Lithium-ion battery (Li-ion battery) is a type of rechargeable battery. It is the most widely used battery in power tools and portable devices, such as smartphones and laptops, and also in electric vehicles.
How do lithium-ion batteries work?
Li-ion batteries consist of a negative electrode (anode), a positive electrode (cathode), a separator between them, electrolyte and current collectors. When using the battery, lithium ions (Li+) move from anode to cathode through the electrolyte creating a flow of electrons in the external circuit. During charging, external electric energy enforces the movement of Li+ ions from the cathode back to the anode and the cycle can begin again.
Materials used in lithium-ion batteries
The cost, safety, exact chemistry and performance depend on the materials used in the lithium-ion battery.
The cathode is a solid lithium compound, usually lithium cobalt oxide (LiCoO2) or lithium manganese(III,IV) oxide (LiMn2O4). Cobalt-based cathodes are the most common since they offer great performance. But it is the most expensive part of a Li-ion battery. Because of this, manganese cathodes are gaining use and other materials are also actively tested. For example, Tesla is developing batteries that use lithium iron phosphate as a cathode.
The anode is usually graphite. It is cheap and has good energy density but limited capacity. Researchers are testing materials that would offer higher capacity. Possible alternatives include silicon-based anodes with nanowires or -tubes, hard carbon and tin/cobalt alloy.
The electrolyte usually consists of lithium salts (such as lithium hexafluorophosphate – LiPF6 and lithium hexafluoroarsenate – LiAsF6) in an organic solvent (such as ethylene carbonate). Handheld devices mostly use a polymer electrolyte that provides more energy per mass. Also, many car manufacturers are investing in solid electrolyte research. For example, ceramic electrolytes potentially offer higher energy density and faster charging.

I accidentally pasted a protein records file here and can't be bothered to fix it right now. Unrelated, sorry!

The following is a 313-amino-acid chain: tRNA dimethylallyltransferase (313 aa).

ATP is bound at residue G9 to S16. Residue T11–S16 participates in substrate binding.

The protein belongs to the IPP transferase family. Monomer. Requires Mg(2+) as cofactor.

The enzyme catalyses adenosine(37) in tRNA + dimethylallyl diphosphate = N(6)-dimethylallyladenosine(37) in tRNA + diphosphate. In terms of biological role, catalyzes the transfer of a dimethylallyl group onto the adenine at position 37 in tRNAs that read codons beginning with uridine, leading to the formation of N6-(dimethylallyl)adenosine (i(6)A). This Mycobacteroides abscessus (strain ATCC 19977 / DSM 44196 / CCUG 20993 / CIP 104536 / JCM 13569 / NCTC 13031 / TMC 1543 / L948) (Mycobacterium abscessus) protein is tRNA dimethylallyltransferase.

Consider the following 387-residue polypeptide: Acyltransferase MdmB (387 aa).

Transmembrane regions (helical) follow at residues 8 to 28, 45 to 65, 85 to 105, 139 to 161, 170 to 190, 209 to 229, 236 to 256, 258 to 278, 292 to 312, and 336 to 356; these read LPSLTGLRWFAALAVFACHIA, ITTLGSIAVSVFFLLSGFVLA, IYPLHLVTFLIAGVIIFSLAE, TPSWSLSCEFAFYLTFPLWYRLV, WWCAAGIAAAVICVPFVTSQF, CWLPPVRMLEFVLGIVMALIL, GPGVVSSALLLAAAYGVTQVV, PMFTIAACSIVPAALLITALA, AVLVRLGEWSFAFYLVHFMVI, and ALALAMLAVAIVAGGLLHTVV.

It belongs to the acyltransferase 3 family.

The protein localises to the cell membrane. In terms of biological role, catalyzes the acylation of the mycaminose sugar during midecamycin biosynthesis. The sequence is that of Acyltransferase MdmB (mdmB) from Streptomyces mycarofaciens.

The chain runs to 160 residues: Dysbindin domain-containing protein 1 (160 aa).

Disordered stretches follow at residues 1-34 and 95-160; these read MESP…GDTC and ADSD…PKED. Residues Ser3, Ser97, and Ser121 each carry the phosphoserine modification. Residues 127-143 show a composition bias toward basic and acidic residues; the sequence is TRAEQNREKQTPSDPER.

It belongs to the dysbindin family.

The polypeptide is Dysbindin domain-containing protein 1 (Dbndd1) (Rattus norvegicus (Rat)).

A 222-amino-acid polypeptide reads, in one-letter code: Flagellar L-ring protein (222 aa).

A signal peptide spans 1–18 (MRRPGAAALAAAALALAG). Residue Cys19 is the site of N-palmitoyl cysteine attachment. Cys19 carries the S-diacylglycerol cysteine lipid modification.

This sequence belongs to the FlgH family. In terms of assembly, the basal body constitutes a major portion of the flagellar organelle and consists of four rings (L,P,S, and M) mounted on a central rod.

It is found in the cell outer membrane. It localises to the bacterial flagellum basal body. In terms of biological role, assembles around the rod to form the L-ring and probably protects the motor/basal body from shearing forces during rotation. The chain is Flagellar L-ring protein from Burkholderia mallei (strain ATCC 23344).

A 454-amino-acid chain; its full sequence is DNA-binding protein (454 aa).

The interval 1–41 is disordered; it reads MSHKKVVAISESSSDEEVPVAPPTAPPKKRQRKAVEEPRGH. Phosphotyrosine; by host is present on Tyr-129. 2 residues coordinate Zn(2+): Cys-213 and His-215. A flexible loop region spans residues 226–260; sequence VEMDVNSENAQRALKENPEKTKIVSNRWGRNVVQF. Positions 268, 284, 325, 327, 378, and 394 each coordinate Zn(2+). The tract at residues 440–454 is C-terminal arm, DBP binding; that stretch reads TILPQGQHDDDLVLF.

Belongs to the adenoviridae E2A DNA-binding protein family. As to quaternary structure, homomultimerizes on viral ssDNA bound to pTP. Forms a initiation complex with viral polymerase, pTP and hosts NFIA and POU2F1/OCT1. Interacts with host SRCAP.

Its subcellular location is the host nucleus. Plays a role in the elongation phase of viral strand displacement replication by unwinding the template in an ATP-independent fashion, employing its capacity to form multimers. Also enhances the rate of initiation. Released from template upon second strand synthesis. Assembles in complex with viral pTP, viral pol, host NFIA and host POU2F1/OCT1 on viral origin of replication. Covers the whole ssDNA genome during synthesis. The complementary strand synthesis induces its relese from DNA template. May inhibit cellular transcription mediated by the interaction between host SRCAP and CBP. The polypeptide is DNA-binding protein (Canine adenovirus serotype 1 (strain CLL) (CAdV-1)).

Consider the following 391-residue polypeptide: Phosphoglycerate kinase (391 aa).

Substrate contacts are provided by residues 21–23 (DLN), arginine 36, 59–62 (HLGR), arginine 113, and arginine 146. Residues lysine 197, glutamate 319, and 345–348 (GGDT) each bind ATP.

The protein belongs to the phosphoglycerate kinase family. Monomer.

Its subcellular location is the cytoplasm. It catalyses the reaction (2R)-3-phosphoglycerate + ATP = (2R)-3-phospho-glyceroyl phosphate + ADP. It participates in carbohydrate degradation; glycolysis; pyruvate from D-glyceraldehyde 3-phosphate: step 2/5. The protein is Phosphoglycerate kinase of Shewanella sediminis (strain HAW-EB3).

Advantages and disadvantages
Lithium-ion batteries have a high energy density, low self-discharge and long life. They have no memory effect. This means that they don’t “remember” a smaller capacity after several partial discharge/charge cycles. They are stable, reliable and efficient.
The main downside is that Li-ion batteries can be a fire hazard because they contain flammable electrolytes. If damaged or incorrectly charged, they can explode and cause fires. This also might happen when the battery short-circuits or is exposed to extreme heat. Fortunately, battery fires are not a common problem because of strict quality controls and research into non-flammable electrolytes. Solid-state and gel polymer electrolytes are promising alternatives to liquid electrolytes.
The environmental impact of lithium-ion batteries also needs improvement. Manufacturing processes of lithium, nickel, cobalt, solvent and mining byproducts have a huge carbon footprint. These metals can be recycled and used again in new batteries but this is rarely done. With the increase of electric cars, car manufacturers are trying to lower the environmental impact of their products. They are actively investing in recycling and research into increasing the efficiency of the process.
- Li-ion battery
- Li-ion battery